Tuesday, June 23, 2009
The trial of Reuben Abati by Jude Fashagba
I had read a response to Reuben Abati’s article ‘A nation’s Identity Crisis’ published in the Guardian and written by one of Nigeria’s hip-hop musicians who goes by the name ‘Banky W’ on Facebook before I read the article itself. However, the decision to react to it was already taken; I had to read your piece to put my work in perspective.
Permit my précis, but I broke your points to a few points; the death or killing of national symbols by the youth, a culture of abbreviations, ‘poor quality’ (or in some cases foul) lyrics in hip-hop songs, and a wholesome importation of the foreign hip-hop culture.
I hope you find time to read Banky W’s response which is on the webpage http://www.facebook.com/note.php?note_id=107335169088&id=21807323062&ref=nfI found it interesting. He accuses you one, of misunderstanding his generation and indeed their symbols, of poor research into the origin of the abbreviations that you condemn, of critising an art you have not taken time to study, of trivialising it as only a ‘business’
Furthermore, you stand accused of praising the older generation, just for its ‘oldness’ even when (as he feels) it is guilty of everything you have accused the new of. Implying that your affiliation to the old is cultural, and not evidential.
Then there is the bit about names. Should there be a difference between stage names, brands and ‘real names’ ? To use your own words ‘what is in a name’?
Having listened to the case against you, I think it is salient to ask a few questions. One, what is the origin of these dying national symbols; two, how relevant are they in our national life and three, if indeed they still represent our current hopes and aspirations. You, Dr. Abati described graphically how Mrs. Lugard could have come about the name Nigeria. Probably in their bedroom. Named after Africa’s second largest river. Niger-area they said, to commit what you seem to have called the (‘mortal sin’ of abbreviation), Nigeria.
The truth is that while a good number of European countries are named after their people, their languages or their cultures, African countries are named after rivers and mountains. Who has heard of River England or Mount France? Cameroun however is named after a mountain, Congo after a river and Lake Victoria after the Queen of England.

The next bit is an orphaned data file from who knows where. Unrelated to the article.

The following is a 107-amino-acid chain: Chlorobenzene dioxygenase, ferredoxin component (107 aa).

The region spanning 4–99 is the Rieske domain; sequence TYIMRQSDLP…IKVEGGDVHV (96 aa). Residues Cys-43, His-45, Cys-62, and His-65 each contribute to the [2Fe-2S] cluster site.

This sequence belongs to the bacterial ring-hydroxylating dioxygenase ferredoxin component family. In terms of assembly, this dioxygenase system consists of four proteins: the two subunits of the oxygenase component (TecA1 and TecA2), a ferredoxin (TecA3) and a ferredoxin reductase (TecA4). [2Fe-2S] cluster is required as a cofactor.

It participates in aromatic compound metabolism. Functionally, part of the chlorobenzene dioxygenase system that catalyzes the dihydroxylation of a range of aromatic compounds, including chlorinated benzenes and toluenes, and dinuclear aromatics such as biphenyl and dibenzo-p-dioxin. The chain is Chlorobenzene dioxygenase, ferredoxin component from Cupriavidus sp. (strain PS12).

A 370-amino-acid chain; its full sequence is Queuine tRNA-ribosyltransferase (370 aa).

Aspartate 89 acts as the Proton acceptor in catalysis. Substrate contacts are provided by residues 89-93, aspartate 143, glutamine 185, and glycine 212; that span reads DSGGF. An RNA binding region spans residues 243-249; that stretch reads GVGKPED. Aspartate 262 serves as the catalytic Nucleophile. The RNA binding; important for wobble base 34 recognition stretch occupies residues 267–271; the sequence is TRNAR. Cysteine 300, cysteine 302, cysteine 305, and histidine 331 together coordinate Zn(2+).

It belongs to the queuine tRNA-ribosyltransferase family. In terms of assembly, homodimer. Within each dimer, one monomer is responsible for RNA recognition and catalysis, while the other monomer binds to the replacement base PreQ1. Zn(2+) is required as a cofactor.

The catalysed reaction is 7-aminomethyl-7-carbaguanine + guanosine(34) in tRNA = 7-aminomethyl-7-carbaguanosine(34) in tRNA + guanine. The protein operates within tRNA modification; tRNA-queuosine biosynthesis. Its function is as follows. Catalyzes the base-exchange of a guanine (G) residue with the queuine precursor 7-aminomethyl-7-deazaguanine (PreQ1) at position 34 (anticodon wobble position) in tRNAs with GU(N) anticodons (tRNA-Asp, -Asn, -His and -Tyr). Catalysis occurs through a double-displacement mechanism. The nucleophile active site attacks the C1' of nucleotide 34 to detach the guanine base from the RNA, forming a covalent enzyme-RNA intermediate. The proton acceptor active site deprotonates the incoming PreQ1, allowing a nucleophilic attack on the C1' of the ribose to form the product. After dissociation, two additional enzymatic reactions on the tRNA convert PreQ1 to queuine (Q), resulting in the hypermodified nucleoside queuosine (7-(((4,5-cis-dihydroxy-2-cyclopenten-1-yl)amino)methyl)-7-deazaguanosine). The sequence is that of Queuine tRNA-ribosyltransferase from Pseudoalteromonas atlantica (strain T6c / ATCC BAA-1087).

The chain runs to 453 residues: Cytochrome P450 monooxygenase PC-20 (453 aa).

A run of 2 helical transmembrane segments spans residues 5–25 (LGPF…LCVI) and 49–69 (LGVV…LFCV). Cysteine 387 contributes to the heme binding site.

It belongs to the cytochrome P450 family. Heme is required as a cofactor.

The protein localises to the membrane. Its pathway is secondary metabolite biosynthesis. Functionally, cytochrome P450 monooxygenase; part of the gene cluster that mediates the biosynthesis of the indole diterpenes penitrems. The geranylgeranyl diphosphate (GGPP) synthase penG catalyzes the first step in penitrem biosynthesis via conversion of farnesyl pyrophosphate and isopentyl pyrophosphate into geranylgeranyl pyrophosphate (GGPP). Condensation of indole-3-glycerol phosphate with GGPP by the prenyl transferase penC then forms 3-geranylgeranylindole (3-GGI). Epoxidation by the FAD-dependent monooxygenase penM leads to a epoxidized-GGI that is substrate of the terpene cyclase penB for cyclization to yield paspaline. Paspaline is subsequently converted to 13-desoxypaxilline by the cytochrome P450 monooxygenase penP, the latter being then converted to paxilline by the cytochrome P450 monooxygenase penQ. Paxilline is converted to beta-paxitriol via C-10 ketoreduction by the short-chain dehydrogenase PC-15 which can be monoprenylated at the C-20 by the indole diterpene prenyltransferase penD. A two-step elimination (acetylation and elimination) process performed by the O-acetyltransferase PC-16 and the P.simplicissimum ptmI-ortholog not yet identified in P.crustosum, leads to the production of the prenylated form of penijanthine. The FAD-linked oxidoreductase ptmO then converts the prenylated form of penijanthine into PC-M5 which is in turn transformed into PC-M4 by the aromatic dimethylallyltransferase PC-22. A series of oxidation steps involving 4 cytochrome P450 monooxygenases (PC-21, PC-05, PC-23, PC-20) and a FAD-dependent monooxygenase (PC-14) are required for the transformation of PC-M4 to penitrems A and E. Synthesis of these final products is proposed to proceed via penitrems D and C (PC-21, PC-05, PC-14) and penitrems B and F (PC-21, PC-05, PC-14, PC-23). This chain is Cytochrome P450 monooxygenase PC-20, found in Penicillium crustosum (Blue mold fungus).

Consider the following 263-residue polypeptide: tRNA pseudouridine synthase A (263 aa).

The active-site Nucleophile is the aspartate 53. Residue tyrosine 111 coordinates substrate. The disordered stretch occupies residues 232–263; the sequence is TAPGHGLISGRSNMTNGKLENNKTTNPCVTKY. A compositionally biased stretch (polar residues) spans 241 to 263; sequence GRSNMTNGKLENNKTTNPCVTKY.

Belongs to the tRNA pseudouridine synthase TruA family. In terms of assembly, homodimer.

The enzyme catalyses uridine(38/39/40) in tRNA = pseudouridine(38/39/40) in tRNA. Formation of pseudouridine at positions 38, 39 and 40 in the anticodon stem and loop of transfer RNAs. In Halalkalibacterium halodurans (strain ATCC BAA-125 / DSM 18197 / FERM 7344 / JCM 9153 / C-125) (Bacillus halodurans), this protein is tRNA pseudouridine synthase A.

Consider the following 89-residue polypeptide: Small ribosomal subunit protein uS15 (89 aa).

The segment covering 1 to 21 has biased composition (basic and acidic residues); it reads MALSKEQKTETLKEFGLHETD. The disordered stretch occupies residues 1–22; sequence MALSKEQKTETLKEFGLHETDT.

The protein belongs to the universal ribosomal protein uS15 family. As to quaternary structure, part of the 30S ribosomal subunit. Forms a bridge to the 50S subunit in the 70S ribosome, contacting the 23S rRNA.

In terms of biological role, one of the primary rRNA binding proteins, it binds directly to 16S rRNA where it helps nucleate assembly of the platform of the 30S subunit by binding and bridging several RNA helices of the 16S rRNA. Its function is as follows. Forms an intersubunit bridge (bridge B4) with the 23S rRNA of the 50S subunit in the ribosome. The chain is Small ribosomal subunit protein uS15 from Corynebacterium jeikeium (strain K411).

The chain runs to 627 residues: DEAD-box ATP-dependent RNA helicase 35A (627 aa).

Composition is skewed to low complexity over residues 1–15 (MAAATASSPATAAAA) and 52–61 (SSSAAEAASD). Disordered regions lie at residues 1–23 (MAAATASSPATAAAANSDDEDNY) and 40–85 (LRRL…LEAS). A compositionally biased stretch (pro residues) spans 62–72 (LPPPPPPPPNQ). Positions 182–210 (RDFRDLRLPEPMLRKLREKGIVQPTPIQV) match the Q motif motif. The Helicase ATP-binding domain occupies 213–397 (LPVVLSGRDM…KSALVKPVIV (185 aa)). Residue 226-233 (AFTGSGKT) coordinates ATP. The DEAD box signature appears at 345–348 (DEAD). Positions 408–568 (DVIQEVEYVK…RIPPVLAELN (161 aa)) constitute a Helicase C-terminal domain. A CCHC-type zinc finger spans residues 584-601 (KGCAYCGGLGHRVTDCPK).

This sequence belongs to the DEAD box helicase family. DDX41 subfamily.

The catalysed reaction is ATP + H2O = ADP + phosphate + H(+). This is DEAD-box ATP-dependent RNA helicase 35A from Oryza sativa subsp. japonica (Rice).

Why is Spain not an acronym of Catalonia and Basque and called Catasque, like Tanzania is for Tanganyika and Zanzibar? The Niger River is called Kogi and Kwara in some local areas, but some ‘foreign discoverer’ named it Niger and by extension my country. Don’t misunderstand me, I love my country but I hate its symbols. Our colours are green and white representing agriculture and peace. Where is the agriculture? Where is the peace? Are they not alongside electricity the three most elusive things in the country?
And now that we have darkness, 419, oil and bloodshed in the Niger delta as our gross national product, it should be sensible to change our flag to red for blood and black for darkness and oil.
I have seen the American flag and indeed the elements of the flag redone in creative ways and heard their national anthem sung in slow, mid and fast tempo, so I have no reason to complain about mine being sung anyway. Instead, I praise the people who in spite of the charred and unimpressive present opportunities and the irrelevance of the basis of these national symbols, still found ways to give them new meaning and revive them.
Who named the Naira? What is the origin of the word? What does it mean?